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  • soap carving

    I'm interested in soap. Nope, not what you think. My wife makes me shower at least twice a day. Actually, I have a friend who wants to teach kids to carve soap. While the techniques may not be too different from woodcarving, he wants to know how to sharpen a plastic knife and how to 'glue' pieces of soap together. Any info would make him bubble with joy.

  • #2
    Re: soap carving

    I would think that a plastic knife could be sharpened with some fine sandpaper. To glue the soap together, I think you could just wet it , push the pieces together and allow it to dry.

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    • #3
      Re: soap carving

      I let my kids carve Ivory soap bars with a wood knife made out of craft sticks. You know, the really fat popsycle sticks. Cut one in half and glue it to a whole stick. Shape and sharpen as you want.

      Good Luck,
      Richard

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      • #4
        Re: soap carving

        Greetings. Being new to woodcarving, I decided to try modeling my ideas in soap, with the idea of transferring them to wood if I liked how they turned out. If I didn't, then I figured less time would be wasted finding out. Unfortunately, the soap I was using (I forget the name, but it's cheap stuff) cracked, chipped, split, flaked off, and crumbled. I'm guessing that a better soap will work okay, but the idea is on hold for now.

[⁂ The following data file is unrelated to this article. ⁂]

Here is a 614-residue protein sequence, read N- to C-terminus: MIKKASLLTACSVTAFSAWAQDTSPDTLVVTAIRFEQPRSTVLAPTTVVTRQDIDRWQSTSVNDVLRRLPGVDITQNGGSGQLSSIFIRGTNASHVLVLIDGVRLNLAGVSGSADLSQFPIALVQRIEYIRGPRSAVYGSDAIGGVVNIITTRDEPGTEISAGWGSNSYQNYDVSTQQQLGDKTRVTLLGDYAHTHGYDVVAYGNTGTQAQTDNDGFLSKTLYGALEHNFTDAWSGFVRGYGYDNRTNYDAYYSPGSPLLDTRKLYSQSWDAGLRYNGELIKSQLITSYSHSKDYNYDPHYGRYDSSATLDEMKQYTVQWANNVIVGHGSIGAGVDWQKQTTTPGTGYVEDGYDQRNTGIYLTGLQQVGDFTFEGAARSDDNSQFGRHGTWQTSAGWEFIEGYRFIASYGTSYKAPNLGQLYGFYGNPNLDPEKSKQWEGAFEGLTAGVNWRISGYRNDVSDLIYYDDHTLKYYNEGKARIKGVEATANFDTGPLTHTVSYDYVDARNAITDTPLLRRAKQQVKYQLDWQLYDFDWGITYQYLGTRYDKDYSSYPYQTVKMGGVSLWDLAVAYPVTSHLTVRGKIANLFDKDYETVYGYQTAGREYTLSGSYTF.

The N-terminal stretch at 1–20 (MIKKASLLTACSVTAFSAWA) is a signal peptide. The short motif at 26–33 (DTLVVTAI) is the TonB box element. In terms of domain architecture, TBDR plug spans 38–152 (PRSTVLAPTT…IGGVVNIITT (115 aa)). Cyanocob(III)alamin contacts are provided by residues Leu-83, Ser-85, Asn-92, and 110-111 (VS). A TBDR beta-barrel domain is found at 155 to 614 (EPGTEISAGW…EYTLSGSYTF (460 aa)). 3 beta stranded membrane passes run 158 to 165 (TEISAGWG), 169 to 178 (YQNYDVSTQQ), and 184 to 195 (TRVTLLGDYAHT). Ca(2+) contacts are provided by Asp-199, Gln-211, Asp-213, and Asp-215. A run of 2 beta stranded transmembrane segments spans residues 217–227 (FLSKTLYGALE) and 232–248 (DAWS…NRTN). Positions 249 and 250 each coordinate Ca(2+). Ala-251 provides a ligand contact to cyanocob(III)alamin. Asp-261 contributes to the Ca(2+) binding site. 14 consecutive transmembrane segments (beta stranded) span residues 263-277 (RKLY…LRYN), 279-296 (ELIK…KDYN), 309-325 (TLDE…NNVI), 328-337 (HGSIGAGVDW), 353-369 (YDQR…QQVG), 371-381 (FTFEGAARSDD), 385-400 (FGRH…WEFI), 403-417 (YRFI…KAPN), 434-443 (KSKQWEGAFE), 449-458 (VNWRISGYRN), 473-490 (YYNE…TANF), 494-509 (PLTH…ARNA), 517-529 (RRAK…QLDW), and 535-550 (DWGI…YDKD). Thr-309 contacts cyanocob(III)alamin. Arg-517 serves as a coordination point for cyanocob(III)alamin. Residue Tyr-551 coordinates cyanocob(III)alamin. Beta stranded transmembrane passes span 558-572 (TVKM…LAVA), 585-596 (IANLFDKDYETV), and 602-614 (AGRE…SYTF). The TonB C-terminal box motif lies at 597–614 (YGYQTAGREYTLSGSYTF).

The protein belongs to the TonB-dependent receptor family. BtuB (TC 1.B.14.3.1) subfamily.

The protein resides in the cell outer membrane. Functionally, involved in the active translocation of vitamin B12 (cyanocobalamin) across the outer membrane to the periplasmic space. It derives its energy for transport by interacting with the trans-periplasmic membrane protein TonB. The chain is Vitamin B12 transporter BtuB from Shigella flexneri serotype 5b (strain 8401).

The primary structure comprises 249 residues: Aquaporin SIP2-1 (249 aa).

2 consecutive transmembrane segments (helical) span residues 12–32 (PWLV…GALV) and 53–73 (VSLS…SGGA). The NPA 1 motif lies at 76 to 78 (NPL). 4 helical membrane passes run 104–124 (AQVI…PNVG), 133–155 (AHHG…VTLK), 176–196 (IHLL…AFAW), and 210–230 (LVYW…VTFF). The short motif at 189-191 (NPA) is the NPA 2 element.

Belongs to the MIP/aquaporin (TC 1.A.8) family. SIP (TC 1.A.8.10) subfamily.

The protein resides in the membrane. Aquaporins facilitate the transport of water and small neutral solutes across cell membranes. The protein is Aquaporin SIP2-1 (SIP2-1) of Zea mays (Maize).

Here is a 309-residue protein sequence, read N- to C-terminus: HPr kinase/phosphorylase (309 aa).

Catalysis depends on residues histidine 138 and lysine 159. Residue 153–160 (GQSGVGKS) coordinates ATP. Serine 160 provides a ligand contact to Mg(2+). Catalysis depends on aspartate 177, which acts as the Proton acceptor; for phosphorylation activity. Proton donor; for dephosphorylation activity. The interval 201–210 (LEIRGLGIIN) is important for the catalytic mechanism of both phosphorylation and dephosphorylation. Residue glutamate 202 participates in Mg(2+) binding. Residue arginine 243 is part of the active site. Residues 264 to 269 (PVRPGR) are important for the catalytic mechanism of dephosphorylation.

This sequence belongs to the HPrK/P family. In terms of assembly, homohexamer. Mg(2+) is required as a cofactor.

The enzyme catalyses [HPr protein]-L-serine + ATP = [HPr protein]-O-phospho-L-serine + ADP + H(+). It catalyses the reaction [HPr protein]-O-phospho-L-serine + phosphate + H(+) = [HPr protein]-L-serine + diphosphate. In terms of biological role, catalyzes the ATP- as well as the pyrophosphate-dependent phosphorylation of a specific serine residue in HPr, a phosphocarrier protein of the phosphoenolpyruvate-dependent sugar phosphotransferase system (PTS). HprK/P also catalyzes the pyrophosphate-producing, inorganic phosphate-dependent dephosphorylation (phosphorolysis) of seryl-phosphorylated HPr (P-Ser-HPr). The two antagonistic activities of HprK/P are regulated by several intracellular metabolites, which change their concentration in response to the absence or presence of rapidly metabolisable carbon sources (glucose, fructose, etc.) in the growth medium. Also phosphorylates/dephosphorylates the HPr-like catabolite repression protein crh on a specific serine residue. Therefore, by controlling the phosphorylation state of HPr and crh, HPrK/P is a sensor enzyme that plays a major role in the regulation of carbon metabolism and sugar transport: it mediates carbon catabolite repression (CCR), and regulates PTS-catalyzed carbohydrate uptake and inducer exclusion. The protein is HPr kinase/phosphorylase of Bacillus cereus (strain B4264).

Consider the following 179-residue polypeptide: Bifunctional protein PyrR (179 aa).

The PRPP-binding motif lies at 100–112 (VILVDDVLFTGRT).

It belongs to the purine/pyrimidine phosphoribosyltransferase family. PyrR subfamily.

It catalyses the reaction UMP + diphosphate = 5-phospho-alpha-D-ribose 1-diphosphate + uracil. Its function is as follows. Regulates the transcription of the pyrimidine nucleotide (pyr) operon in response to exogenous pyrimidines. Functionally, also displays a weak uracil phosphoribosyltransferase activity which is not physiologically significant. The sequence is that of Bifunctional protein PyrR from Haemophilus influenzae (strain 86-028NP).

~Andrew
        King_of_Blades
        ~Andrew&&King_of_Blades

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        • #5
          Re: soap carving

          There are a couple new books out on Soap carving that give all the info you could possibly need.

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          • #6
            Re: soap carving

            Try that sandpaper, as suggested; it should sharpen those plastic knives just fine. For cub Scouts we used those and Ivory soap; fresh stuff; if old it crumbles when you carve it. And sticking it together with water works great, too.

            Al

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            • #7
              Re: soap carving

              If soap is not your favorite medium, try using children's modeling clay. You can buy it for $4 a pound at Micheals or Hobby Lobby at it is re-useable. Granted, it doesn't exactly carve like wood, but you can use it to establish the basic design of your idea. For a couple more bucks, you can buy some wooden sculpting tools and you're all set. Just remember, it is usually easier to put details into soft clay than to carve them in wood so don't go overboard.

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              • #8
                Re: soap carving

                Schiffer books <www.schifferbooks.com> has two books on soap carving. ISBN numbers 0-7643-1292-8 & 0-7643-0859-9. You may be able to get them through this site, Schiffers site or do a search for Wisconsin Woodcarvers Supply Company. You may also find them at <half.com>

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                • #9
                  Re: soap carving

                  I just carved some soap sculptures and I'd say to sharpen plastic knives with some sandpaper and to glue them together, I just added water and applied pressure. Good Luck!!!

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